A federal judge in New York has denied Prince Andrew’s efforts to dismiss the sexual assault lawsuit filed by Virginia Roberts Giuffre, a longtime Jeffrey Epstein and Ghislaine Maxwell accuser who says the British royal sexually assaulted her when she was underage, new court papers show.
U.S. District Judge Lewis A. Kaplan threw out the British Duke of York’s motion to dismiss Giuffre’s suit, writing in an opinion made public Wednesday that his lawyers had failed to successfully challenge the constitutionality of the lawsuit Giuffre filed against him in August.
Attorney’s for the Duke did not respond to Fox News’s request for comment on Wednesday. Giuffre attorney Sigrid McCawley called Kaplan’s decision “another important step in Virginia‘s heroic and determined pursuit of justice as a survivor of sex trafficking.”
Andrew’s lawyers argued that the lawsuit lacked specificity and was disqualified by a deal she reached in 2009 with lawyers for Jeffrey Epstein. That 2009 settlement of a lawsuit was reached a decade before Epstein was found hanged to death at a federal detention center in Manhattan, where he was awaiting a sex trafficking trial.
But Kaplan wrote that there were substantial indications in the $500,000 settlement that Epstein and Giuffre did not clearly intend for language in the deal to “directly,” “primarily,” or “substantially” to benefit someone such as the prince. He noted that the prince was not a party to the agreement.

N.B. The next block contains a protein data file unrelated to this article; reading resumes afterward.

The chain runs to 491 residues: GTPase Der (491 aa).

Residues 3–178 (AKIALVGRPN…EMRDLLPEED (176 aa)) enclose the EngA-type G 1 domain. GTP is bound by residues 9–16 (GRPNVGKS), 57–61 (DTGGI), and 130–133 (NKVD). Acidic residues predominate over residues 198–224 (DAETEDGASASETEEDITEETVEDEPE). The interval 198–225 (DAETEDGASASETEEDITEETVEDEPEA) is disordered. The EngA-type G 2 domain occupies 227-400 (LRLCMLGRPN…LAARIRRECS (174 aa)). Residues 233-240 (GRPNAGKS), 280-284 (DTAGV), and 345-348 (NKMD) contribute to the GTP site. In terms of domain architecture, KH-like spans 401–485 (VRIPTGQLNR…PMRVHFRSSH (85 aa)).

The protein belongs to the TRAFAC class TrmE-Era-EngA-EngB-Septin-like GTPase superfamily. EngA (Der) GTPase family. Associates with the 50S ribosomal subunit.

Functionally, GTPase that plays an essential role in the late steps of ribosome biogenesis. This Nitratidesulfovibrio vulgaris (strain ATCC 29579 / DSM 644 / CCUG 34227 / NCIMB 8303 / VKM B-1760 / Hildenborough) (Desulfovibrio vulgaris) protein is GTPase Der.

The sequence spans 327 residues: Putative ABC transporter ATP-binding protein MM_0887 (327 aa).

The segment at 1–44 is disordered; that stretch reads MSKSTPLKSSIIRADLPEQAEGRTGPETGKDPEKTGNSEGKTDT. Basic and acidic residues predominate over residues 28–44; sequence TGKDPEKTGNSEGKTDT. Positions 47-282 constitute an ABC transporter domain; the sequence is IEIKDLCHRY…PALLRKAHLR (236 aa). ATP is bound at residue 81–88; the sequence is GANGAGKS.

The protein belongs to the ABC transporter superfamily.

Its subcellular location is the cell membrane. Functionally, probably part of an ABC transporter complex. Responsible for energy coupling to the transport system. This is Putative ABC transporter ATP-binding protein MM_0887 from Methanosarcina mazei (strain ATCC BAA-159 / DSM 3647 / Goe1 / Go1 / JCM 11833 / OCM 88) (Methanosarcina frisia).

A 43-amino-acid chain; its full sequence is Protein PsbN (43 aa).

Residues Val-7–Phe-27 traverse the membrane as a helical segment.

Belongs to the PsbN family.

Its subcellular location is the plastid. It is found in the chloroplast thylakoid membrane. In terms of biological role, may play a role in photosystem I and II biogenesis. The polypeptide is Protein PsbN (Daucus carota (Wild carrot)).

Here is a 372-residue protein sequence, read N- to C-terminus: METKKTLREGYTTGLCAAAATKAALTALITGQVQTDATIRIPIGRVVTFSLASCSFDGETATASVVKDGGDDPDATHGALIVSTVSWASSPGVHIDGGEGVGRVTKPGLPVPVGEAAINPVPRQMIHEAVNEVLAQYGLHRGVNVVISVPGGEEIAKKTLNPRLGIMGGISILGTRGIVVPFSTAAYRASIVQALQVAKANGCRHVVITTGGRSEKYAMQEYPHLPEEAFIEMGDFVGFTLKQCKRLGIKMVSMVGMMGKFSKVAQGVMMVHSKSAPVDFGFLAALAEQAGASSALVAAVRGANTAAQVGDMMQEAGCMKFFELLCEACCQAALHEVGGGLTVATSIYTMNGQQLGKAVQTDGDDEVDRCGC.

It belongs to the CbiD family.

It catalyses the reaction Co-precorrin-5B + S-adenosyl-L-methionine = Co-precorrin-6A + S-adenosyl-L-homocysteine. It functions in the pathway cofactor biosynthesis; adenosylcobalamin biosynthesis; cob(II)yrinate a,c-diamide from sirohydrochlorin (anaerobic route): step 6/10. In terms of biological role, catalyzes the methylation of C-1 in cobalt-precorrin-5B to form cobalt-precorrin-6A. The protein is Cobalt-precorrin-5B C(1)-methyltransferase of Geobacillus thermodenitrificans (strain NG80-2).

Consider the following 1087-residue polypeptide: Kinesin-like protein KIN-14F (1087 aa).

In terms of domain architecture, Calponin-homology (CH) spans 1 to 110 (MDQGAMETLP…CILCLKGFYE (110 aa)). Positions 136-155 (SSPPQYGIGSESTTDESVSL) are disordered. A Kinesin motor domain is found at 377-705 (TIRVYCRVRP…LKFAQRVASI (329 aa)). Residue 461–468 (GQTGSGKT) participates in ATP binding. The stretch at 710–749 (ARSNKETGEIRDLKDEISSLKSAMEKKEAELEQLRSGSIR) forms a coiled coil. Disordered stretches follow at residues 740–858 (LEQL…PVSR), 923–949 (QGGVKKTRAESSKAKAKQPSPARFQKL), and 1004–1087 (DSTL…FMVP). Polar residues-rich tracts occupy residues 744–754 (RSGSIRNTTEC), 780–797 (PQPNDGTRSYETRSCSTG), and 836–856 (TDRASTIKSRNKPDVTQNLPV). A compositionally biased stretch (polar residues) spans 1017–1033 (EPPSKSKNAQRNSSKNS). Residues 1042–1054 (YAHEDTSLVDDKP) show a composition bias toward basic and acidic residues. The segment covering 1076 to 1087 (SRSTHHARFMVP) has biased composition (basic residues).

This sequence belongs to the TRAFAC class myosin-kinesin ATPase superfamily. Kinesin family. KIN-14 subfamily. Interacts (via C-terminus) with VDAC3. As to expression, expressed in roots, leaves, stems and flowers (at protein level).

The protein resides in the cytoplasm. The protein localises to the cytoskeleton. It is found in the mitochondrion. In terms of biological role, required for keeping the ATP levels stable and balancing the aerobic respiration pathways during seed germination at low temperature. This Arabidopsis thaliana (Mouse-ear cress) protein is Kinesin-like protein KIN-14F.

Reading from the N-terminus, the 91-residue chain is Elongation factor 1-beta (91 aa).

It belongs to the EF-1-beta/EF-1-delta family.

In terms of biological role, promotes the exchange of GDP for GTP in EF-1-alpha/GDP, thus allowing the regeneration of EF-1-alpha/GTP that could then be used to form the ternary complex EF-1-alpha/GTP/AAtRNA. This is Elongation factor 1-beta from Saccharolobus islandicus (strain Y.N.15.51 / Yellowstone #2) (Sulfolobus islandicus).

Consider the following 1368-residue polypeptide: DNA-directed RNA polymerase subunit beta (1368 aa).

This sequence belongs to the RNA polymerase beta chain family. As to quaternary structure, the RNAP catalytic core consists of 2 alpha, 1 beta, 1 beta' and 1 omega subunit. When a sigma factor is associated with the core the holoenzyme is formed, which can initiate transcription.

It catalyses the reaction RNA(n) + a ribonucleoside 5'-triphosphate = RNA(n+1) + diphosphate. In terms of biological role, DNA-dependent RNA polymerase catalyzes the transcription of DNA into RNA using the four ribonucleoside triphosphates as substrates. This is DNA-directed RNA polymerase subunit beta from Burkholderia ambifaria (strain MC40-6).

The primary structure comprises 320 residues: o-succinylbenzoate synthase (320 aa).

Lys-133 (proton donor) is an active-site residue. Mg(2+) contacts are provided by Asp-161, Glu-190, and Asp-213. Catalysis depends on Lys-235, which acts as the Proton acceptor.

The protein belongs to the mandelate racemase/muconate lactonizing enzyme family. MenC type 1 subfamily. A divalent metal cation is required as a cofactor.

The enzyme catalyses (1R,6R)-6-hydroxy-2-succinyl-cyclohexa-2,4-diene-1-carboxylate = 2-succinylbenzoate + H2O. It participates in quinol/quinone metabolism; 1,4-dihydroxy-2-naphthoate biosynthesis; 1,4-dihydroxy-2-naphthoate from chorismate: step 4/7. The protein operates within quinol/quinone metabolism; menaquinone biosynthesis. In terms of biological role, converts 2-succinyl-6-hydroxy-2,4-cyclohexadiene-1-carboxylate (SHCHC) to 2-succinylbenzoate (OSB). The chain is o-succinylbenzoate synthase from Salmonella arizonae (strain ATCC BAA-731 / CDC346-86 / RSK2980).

The judge noted that “nothing” in Andrew’s attorneys’ motion or in past proceedings “may be construed as indicating a view with respect to the truth of the charges or countercharges or as to the intention of the parties in entering into the 2009 Agreement.”
“It is not open to the court,” Kaplan wrote, to determine what Giuffre and Epstein had actually meant and agreed upon through the 2009 settlement.
Kaplan added that the court’s job with regard to the motion to dismiss was “simply to determine whether there are two or more reasonable interpretations of that document. If there are, the determination of the “right” or controlling interpretation must await further proceedings.”
He determined that the 2009 agreement is “reasonably susceptible to more than one interpretation” in terms of whether Andrew may apply it.
“This Court cannot rewrite the 2009 Agreement to give the defendant rights where the agreement does not clearly manifest an intent to create them,” he continued.
Giuffre has long claimed that Andrew, son to Queen Elizabeth, sexually assaulted her in 2001, when she was 17 years old. Andrew has repeatedly denied the allegations in the lawsuit.
The civil suit accused Andrew of battery and intentional infliction of emotional distress. The lawsuit claims she was forced to have sex with Andrew three times on orders from Epstein and his longtime confidante, Maxwell.
Maxwell, 60, was convicted in December of sex trafficking and conspiracy charges.
Fox News’ Rebecca Rosenberg contributed to this report, as well as The Associated Press.